Postcards From the World: Rush Hour, Germany

It’s been months since I’ve posted here about a card received from a Postcrosser somewhere in the world. I have not been sending (and, therefore, receiving) as many cards as I used to, with recent increases in the cost of international postage. But I have still been sending and receiving a few postcards every month.Continue reading “Postcards From the World: Rush Hour, Germany”

Postcards From the World: London, 1958

Today’s featured postcard shows a photo taken in London, but the card comes to me from a Postcrosser in New York. The photograph is dated 1958; unfortunately, there is no other information on the card, except for the name of the photographer: Frank Horvat. He was an Italian photographer who spent much of his careerContinue reading “Postcards From the World: London, 1958”

LetterMo Update

I mentioned earlier in the month that I’m taking part again in the Month of Letters, or LetterMo, the annual challenge to write and send a piece of mail every day the post office operates in February. After having neglected to post since then about what I’ve been mailing, I guess it’s time for anContinue reading “LetterMo Update”

Postcards From the World: Death’s Garden

Today’s featured postcard is from a Postcrosser in Finland, and it’s a wonderfully weird one! The artwork shows Death taking care of plants, and was painted by Finnish symbolist artist Hugo Simberg inn 1896. It’s a strangely charming image, with Death as a gentle character carefully tending plants that symbolize human souls. The card comesContinue reading “Postcards From the World: Death’s Garden”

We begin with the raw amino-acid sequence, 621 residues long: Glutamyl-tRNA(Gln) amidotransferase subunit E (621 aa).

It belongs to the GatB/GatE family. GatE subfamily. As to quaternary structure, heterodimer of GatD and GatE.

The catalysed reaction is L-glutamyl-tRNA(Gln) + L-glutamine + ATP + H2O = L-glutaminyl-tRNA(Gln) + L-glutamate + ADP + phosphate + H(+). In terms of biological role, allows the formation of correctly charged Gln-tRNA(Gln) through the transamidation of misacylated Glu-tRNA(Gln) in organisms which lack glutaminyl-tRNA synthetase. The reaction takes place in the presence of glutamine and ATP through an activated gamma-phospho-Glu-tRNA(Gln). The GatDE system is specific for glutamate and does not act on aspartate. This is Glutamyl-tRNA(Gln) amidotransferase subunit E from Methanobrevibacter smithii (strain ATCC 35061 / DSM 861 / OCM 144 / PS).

Postcards From the World: Calendar Girl

I received a Postcrossing card in the mail this evening that, for a moment, had me stumped. The sender, Emma, in the northern part of China, began her message on the card by complaining about the hot summer weather. Of course, it’s February. Then I looked at the date, and saw that she mailed thisContinue reading “Postcards From the World: Calendar Girl”

Postcards From the World: Mother of Lighthouses

Today I am spotlighting a postcard that arrived here yesterday from a Postcrosser named Siriku in Helsinki, Finland. The moody, dramatic photo shows Bengtskär Lighthouse, which Siriku says has a very stormy history involving treacherous waters and a World War II battle with the Soviets. According to the lighthouse’s own website, “Bengtskär is the mother,Continue reading “Postcards From the World: Mother of Lighthouses”

Postcards From the World: Un Trullo

Today I want to show off a postcard I received yesterday from an Italian Postcrosser named Francesco. He lives in Bari, in the southern Italian region of Puglia (also called Apulia), on the Adriatic coast. The picture on the card shows a historic type of house called a trullo that is unique to the area.Continue reading “Postcards From the World: Un Trullo”

Postcards From the World: Spicy Peppers

Today I’m highlighting a Postcrossing postcard I received this week. From the image, you might assume it came from Mexico or South America. But no, it’s from a Postcrosser in the city of my own birth, Seattle, Washington. her name is Tara and she also has a teenage son. That’s not all we have inContinue reading “Postcards From the World: Spicy Peppers”

World Postcard Day!

Happy World Postcard Day! This is celebrated October 1, which is considered the anniversary of the invention of the postcard (by the Austrian postal service in 1869). You may have seen my other posts about sending and receiving postcards to and from correspondents around the world, through the Postcrossing program. Today, in honor of WorldContinue reading “World Postcard Day!”

Postcards From the World: Brazilian Books

Today I received a Postcrossing postcard from Brazil. The Postcrosser who sent it to me, Marcela, is a college professor in São José do Rio Preto, about 250 miles from Sao Paolo. She loves literature, and asked me on the card if I’ve read any Brazilian authors. (I responded to say I’ve read Paulo CoelhoContinue reading “Postcards From the World: Brazilian Books”